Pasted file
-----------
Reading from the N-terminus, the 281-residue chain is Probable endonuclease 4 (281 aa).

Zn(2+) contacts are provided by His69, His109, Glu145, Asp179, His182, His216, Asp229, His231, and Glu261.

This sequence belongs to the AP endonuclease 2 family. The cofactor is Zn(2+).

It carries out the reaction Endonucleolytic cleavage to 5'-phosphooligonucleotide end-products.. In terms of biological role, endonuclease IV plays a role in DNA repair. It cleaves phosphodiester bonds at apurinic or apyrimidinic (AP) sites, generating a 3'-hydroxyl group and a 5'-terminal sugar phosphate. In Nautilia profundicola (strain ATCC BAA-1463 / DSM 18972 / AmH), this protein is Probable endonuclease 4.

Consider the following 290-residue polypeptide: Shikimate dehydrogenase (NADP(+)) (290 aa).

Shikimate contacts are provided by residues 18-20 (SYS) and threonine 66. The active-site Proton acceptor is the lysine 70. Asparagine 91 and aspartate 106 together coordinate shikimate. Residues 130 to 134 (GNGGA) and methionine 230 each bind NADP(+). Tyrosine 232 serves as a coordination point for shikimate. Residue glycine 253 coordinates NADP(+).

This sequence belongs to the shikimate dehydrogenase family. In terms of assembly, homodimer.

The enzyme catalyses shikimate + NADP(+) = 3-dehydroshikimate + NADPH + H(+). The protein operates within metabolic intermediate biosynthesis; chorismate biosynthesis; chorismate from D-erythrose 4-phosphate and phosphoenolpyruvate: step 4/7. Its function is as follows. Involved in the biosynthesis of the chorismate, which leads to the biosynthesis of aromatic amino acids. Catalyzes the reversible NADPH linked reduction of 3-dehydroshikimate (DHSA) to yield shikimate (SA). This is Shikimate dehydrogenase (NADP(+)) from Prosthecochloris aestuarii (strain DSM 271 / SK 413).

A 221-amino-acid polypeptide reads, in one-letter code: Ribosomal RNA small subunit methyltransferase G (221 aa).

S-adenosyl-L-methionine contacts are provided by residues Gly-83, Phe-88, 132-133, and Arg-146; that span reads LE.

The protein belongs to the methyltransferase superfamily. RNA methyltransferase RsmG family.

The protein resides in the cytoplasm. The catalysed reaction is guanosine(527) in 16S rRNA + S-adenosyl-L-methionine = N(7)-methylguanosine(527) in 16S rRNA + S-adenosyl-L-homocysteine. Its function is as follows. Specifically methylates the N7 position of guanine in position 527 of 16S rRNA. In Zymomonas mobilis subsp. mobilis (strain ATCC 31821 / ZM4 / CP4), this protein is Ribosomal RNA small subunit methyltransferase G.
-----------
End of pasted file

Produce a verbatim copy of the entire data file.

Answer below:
Reading from the N-terminus, the 281-residue chain is Probable endonuclease 4 (281 aa).

Zn(2+) contacts are provided by His69, His109, Glu145, Asp179, His182, His216, Asp229, His231, and Glu261.

This sequence belongs to the AP endonuclease 2 family. The cofactor is Zn(2+).

It carries out the reaction Endonucleolytic cleavage to 5'-phosphooligonucleotide end-products.. In terms of biological role, endonuclease IV plays a role in DNA repair. It cleaves phosphodiester bonds at apurinic or apyrimidinic (AP) sites, generating a 3'-hydroxyl group and a 5'-terminal sugar phosphate. In Nautilia profundicola (strain ATCC BAA-1463 / DSM 18972 / AmH), this protein is Probable endonuclease 4.

Consider the following 290-residue polypeptide: Shikimate dehydrogenase (NADP(+)) (290 aa).

Shikimate contacts are provided by residues 18-20 (SYS) and threonine 66. The active-site Proton acceptor is the lysine 70. Asparagine 91 and aspartate 106 together coordinate shikimate. Residues 130 to 134 (GNGGA) and methionine 230 each bind NADP(+). Tyrosine 232 serves as a coordination point for shikimate. Residue glycine 253 coordinates NADP(+).

This sequence belongs to the shikimate dehydrogenase family. In terms of assembly, homodimer.

The enzyme catalyses shikimate + NADP(+) = 3-dehydroshikimate + NADPH + H(+). The protein operates within metabolic intermediate biosynthesis; chorismate biosynthesis; chorismate from D-erythrose 4-phosphate and phosphoenolpyruvate: step 4/7. Its function is as follows. Involved in the biosynthesis of the chorismate, which leads to the biosynthesis of aromatic amino acids. Catalyzes the reversible NADPH linked reduction of 3-dehydroshikimate (DHSA) to yield shikimate (SA). This is Shikimate dehydrogenase (NADP(+)) from Prosthecochloris aestuarii (strain DSM 271 / SK 413).

A 221-amino-acid polypeptide reads, in one-letter code: Ribosomal RNA small subunit methyltransferase G (221 aa).

S-adenosyl-L-methionine contacts are provided by residues Gly-83, Phe-88, 132-133, and Arg-146; that span reads LE.

The protein belongs to the methyltransferase superfamily. RNA methyltransferase RsmG family.

The protein resides in the cytoplasm. The catalysed reaction is guanosine(527) in 16S rRNA + S-adenosyl-L-methionine = N(7)-methylguanosine(527) in 16S rRNA + S-adenosyl-L-homocysteine. Its function is as follows. Specifically methylates the N7 position of guanine in position 527 of 16S rRNA. In Zymomonas mobilis subsp. mobilis (strain ATCC 31821 / ZM4 / CP4), this protein is Ribosomal RNA small subunit methyltransferase G.